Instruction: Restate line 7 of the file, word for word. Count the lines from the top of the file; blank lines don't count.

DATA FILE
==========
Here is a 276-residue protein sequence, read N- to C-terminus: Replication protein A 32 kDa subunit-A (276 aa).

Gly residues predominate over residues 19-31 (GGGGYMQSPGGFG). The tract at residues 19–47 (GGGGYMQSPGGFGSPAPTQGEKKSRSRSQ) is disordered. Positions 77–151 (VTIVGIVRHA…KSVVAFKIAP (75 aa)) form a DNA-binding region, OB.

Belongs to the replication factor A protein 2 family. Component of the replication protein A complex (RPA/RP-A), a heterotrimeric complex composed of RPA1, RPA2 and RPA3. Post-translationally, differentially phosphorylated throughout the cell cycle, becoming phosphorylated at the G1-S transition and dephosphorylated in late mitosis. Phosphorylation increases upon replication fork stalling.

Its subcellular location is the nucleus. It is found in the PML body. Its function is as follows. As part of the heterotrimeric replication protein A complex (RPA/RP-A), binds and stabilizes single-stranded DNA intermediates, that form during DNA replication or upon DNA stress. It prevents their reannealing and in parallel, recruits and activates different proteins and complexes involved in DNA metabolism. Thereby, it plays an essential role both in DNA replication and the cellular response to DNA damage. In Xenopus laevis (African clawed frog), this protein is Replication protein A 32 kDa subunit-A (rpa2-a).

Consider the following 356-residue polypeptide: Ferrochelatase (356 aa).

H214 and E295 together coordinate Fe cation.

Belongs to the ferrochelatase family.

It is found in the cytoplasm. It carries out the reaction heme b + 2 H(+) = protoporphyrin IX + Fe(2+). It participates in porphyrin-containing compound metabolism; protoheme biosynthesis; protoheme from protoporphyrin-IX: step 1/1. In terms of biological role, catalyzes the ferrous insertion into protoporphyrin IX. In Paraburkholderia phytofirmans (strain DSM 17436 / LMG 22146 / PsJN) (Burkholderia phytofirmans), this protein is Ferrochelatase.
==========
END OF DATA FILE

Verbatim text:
Belongs to the ferrochelatase family.